A RIM-116 Rolling Airframe Missile is launched after locking onto its target during a live fire missile exercise on board the USS BATAAN (LHD 5) (Wasp class)

The RIM-116 Rolling Airframe Missile (RAM) is a small, lightweight, infrared homing surface-to-air missile in use by the United States Navy, German Navy, Hellenic Navy, Egyptian Navy and South Korean Navy.


It is intended primarily as a point-defence weapon against anti-ship cruise missiles.


The missile is named because it rolls during its flight to stabilise the flight path.

The onboard Mk 49 launcher installation weighs 5,777 kg (12,736lbs or 6.4 tons) and stores 21 missiles. The weapon cannot employ its own sensors prior to firing so it must be integrated with a ship's combat system, which directs the launcher at targets. On US ships it is integrated with the AN/SWY-2 and Ship Self Defence System combat systems.

The RIM-116 was developed by General Dynamics under a July 1976 agreement with Denmark and West Germany. (The General Dynamics missile business was later acquired by Hughes Aircraft and is today part of Raytheon.) The US Navy hopes to purchase 1,600 RAMs and 115 launchers to equip 74 ships. The RIM-116 is currently used on several American and 25 German warships. Moreover, all new German Navy vessels will be equipped with RAM, such as the new, stealthy Braunschweig class corvettes, which will mount 2 RAM launchers per ship. The Hellenic Navy has equipped the new Super Vita-class fast attack craft and South Korea has also signed procurement contracts.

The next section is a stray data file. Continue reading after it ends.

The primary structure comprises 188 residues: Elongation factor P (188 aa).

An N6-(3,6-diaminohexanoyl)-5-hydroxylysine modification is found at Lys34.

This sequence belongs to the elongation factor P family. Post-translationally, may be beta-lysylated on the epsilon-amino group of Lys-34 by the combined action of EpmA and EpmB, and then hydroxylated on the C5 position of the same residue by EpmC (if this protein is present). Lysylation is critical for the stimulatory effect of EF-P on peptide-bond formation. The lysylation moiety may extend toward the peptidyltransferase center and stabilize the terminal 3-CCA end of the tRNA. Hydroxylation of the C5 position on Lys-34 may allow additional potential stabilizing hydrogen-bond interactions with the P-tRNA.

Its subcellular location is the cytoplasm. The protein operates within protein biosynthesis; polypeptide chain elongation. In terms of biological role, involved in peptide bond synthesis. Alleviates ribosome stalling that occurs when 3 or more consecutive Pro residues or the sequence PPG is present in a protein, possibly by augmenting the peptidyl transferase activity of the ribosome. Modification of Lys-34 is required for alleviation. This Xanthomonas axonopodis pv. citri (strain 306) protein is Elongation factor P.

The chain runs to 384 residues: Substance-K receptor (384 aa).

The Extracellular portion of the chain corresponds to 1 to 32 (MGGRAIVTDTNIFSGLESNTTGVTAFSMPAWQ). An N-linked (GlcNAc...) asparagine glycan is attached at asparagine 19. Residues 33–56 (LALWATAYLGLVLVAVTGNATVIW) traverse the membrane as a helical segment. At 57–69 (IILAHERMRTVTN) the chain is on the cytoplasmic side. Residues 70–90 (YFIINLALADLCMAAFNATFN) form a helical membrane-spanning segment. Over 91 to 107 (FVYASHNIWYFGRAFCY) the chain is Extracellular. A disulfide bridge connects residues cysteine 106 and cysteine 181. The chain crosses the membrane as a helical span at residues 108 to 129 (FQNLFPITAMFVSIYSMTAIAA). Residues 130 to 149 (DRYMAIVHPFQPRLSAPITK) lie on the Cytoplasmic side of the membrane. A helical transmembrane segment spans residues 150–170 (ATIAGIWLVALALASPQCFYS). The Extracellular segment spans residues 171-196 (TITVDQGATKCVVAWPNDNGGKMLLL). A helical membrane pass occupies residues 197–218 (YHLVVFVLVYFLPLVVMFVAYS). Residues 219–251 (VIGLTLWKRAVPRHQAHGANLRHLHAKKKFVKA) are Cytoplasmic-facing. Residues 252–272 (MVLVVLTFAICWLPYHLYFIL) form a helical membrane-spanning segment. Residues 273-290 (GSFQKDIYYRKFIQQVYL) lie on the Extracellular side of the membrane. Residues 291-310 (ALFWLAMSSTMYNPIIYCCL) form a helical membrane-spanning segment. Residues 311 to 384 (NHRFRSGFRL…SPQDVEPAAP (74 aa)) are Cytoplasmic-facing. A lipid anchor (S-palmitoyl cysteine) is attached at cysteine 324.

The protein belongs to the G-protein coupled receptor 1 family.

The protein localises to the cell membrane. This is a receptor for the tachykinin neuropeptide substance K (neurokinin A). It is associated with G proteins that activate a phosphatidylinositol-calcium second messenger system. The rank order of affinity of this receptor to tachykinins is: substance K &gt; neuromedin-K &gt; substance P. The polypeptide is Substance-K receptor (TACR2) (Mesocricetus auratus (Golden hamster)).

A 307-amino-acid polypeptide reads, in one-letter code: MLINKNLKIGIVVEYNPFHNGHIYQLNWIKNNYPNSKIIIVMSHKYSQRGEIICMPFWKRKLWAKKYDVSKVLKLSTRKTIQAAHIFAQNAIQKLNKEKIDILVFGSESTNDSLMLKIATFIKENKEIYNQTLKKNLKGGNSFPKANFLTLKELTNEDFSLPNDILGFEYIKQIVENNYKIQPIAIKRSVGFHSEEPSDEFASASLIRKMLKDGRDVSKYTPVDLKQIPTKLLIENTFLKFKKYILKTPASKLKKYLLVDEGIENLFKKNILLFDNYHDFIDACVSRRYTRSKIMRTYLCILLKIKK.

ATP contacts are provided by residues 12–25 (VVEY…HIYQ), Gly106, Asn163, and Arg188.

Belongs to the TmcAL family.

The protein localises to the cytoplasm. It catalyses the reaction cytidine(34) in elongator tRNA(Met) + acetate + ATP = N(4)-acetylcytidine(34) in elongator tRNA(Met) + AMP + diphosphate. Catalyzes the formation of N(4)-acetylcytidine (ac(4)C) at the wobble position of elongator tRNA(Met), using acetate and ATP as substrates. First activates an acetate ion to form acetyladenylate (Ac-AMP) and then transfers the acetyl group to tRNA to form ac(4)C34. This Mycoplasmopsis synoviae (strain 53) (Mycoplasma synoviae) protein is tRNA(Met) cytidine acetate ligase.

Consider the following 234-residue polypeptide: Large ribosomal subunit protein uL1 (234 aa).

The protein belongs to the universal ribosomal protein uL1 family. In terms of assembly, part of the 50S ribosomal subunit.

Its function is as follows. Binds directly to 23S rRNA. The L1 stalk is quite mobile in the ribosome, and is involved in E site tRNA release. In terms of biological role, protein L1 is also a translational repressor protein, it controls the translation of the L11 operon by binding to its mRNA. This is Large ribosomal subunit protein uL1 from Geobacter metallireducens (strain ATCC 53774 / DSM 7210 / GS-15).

RIM-116 RAM Specifications
Type Infrared anti-missile missile
Manufacturer Raytheon
Weight 73.5kg
Warhead 11.3kg blast fragmentation
Length 9ft (2.8m)
Diameter 5in (12.7cm)
Performance Speed Mach 2 +, range 11 miles (7.5km), guidance passive radio frequency and infrared